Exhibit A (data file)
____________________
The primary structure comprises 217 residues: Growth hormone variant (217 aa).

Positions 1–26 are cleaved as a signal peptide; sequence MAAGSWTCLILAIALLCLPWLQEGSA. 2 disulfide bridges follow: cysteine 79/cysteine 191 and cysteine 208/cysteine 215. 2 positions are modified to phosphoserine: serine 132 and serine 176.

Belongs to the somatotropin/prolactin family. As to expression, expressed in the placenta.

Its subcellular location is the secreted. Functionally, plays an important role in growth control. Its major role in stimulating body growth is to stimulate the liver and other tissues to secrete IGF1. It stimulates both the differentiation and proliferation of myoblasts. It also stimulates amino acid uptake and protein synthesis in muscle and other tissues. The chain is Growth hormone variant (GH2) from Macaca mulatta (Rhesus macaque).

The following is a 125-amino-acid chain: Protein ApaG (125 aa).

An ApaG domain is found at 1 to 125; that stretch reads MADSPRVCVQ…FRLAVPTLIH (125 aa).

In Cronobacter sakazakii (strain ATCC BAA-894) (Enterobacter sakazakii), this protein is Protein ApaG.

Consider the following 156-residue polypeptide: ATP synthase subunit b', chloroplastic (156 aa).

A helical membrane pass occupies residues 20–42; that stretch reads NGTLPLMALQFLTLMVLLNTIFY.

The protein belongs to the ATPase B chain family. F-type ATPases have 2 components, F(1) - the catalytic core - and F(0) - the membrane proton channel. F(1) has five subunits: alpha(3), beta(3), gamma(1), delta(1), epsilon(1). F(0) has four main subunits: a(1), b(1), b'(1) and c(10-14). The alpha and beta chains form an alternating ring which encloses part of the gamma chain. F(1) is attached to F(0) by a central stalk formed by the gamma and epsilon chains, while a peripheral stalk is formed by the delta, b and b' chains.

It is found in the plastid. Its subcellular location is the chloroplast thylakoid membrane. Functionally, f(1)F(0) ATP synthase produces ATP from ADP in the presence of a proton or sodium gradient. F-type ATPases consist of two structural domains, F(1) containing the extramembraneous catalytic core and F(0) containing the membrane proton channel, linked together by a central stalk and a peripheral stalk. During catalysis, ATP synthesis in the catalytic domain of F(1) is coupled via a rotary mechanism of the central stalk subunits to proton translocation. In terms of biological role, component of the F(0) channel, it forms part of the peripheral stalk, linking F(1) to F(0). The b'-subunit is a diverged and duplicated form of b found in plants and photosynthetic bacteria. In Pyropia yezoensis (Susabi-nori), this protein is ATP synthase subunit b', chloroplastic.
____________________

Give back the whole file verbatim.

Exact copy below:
The primary structure comprises 217 residues: Growth hormone variant (217 aa).

Positions 1–26 are cleaved as a signal peptide; sequence MAAGSWTCLILAIALLCLPWLQEGSA. 2 disulfide bridges follow: cysteine 79/cysteine 191 and cysteine 208/cysteine 215. 2 positions are modified to phosphoserine: serine 132 and serine 176.

Belongs to the somatotropin/prolactin family. As to expression, expressed in the placenta.

Its subcellular location is the secreted. Functionally, plays an important role in growth control. Its major role in stimulating body growth is to stimulate the liver and other tissues to secrete IGF1. It stimulates both the differentiation and proliferation of myoblasts. It also stimulates amino acid uptake and protein synthesis in muscle and other tissues. The chain is Growth hormone variant (GH2) from Macaca mulatta (Rhesus macaque).

The following is a 125-amino-acid chain: Protein ApaG (125 aa).

An ApaG domain is found at 1 to 125; that stretch reads MADSPRVCVQ…FRLAVPTLIH (125 aa).

In Cronobacter sakazakii (strain ATCC BAA-894) (Enterobacter sakazakii), this protein is Protein ApaG.

Consider the following 156-residue polypeptide: ATP synthase subunit b', chloroplastic (156 aa).

A helical membrane pass occupies residues 20–42; that stretch reads NGTLPLMALQFLTLMVLLNTIFY.

The protein belongs to the ATPase B chain family. F-type ATPases have 2 components, F(1) - the catalytic core - and F(0) - the membrane proton channel. F(1) has five subunits: alpha(3), beta(3), gamma(1), delta(1), epsilon(1). F(0) has four main subunits: a(1), b(1), b'(1) and c(10-14). The alpha and beta chains form an alternating ring which encloses part of the gamma chain. F(1) is attached to F(0) by a central stalk formed by the gamma and epsilon chains, while a peripheral stalk is formed by the delta, b and b' chains.

It is found in the plastid. Its subcellular location is the chloroplast thylakoid membrane. Functionally, f(1)F(0) ATP synthase produces ATP from ADP in the presence of a proton or sodium gradient. F-type ATPases consist of two structural domains, F(1) containing the extramembraneous catalytic core and F(0) containing the membrane proton channel, linked together by a central stalk and a peripheral stalk. During catalysis, ATP synthesis in the catalytic domain of F(1) is coupled via a rotary mechanism of the central stalk subunits to proton translocation. In terms of biological role, component of the F(0) channel, it forms part of the peripheral stalk, linking F(1) to F(0). The b'-subunit is a diverged and duplicated form of b found in plants and photosynthetic bacteria. In Pyropia yezoensis (Susabi-nori), this protein is ATP synthase subunit b', chloroplastic.